20 Tracks You Have To Hear This Week (18/12/2013)
If there’s one thing Peace have made clear in the last two years, it’s that they love to fool around. But while the video for the band’s take on Wham!’s festive classic has LOLs aplenty (frontman Harry Koisser making notes about how they need “more maids-a-milking” is one of the highlights), their version of the song itself is the perfect example of what Peace do best: fun pop with loads of heart.
Rhian Daly, Assistant Reviews Editor
Poly Styrene is a genuine punk legend who ripped up music’s rulebook with her band X-Ray Spex. A couple of years before she died from cancer in 2011, she recorded this duet with Goldblade’s John Robb about the melancholic side of the season – but rather than being morose, it’s a righteous and life-affirming call to arms. Proceeds will go to support her hospice as well as other charities. It’s a Christmas single with credibility.
Kevin EG Perry, writer
Both solo and with his former band, Ohio’s space-rock power trio Emeralds, Mark McGuire specialises in ultra-limited releases. None more so than ‘The Sounds Of Xmas’, an album written for pals and relatives in 2006 and now uploaded to Mark’s Bandcamp. This track weaves together cloudy drones, porcelain-pretty acoustic guitar and samples of a McGuire family home video. Spoiler: the young ’uns were stoked with their gifts.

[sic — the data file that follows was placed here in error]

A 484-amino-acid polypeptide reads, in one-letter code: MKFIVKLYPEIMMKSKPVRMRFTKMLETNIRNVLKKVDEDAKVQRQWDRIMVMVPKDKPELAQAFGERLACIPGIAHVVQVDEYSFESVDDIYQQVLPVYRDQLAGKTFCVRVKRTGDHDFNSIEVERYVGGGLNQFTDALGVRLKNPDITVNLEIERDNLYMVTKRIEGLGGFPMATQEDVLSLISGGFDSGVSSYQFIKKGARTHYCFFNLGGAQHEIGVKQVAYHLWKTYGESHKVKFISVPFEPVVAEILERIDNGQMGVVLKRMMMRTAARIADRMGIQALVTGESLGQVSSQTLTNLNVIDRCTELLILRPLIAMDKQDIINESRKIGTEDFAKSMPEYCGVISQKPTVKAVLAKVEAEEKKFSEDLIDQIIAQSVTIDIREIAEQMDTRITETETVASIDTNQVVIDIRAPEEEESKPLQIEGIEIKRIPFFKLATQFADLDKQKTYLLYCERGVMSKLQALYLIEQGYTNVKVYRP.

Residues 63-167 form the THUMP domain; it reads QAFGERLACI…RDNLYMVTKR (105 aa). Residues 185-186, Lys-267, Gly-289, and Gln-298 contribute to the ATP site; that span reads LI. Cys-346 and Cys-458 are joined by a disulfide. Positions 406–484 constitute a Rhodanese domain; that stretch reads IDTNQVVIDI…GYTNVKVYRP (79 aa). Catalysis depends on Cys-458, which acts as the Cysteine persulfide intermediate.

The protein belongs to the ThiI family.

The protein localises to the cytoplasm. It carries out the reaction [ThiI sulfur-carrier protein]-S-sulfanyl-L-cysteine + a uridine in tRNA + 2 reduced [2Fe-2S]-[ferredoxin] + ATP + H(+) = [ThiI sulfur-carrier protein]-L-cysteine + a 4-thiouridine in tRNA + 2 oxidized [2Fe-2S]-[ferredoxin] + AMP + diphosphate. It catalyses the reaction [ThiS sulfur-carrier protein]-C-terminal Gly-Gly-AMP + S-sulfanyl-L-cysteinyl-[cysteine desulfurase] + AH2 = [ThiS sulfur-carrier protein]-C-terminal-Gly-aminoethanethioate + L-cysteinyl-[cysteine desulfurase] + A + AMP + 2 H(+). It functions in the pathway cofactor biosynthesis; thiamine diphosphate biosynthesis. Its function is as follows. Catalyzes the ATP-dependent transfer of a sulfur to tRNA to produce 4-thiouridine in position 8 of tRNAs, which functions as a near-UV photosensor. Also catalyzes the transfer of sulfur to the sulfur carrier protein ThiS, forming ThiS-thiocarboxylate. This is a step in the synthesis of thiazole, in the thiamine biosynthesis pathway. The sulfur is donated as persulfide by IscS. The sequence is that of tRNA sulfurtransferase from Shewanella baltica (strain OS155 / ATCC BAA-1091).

Noel Gardner, writer
Though that title may be faintly creepy (what are you going to place in our outstretched palms, Shy Nature?!), you’ve nothing to fear from these London lads. A shimmer of cymbal, a tinkle of glockenspiel and a cosily snuggling bassline add festive cheer to their already sugarplum-sweet combo of Smith Westerns/Drums-style doe-eyed indie and the plaintive, youthful vocal delivery of early Maccabees. Don’t forget to make a wish.
Emily Mackay, writer
Kate Nash adds a blunt entry to the canon of anti-Christmas songs with a pop-punk tale of Yuletide betrayal. She gets drunk at the office party, pops in to see her boyfriend, then: “It’s Christmas once again, but you’re fucking one of my friends”. Oh dear. It’s not all doom, though: ‘I Hate You This Christmas’ comes from Kate’s optimistically titled ‘Have Faith With Kate Nash This Christmas’ EP.
Phil Hebblethwaite, writer
This pairing of two of Dublin’s newest treasures – September Girls and The #1s – breeds charmingly grouchy results. “I lie awake at night thinking you should be here”, coo the girls. “Can’t be with you this Christmas/You cause me nothing but pain”, moan the boys. It’s like a festive version of Grease, with added xylophone.
Lisa Wright, writer
Diplo’s Mad Decent Christmas mix is so surreal you’ll think someone slipped something into your eggnog. ‘God Rest Ye Merry Gentlemen’, ‘Jingle Bells’ and ‘Rudolph The Red Nosed Reindeer’ are all transformed into wubbing trap bangers, but it’s ‘Frosty Bounce’ that truly wows: one minute and 44 seconds of military beats and Father Christmas “ho-ho-ho”-ing. Santa never sounded so sleazy.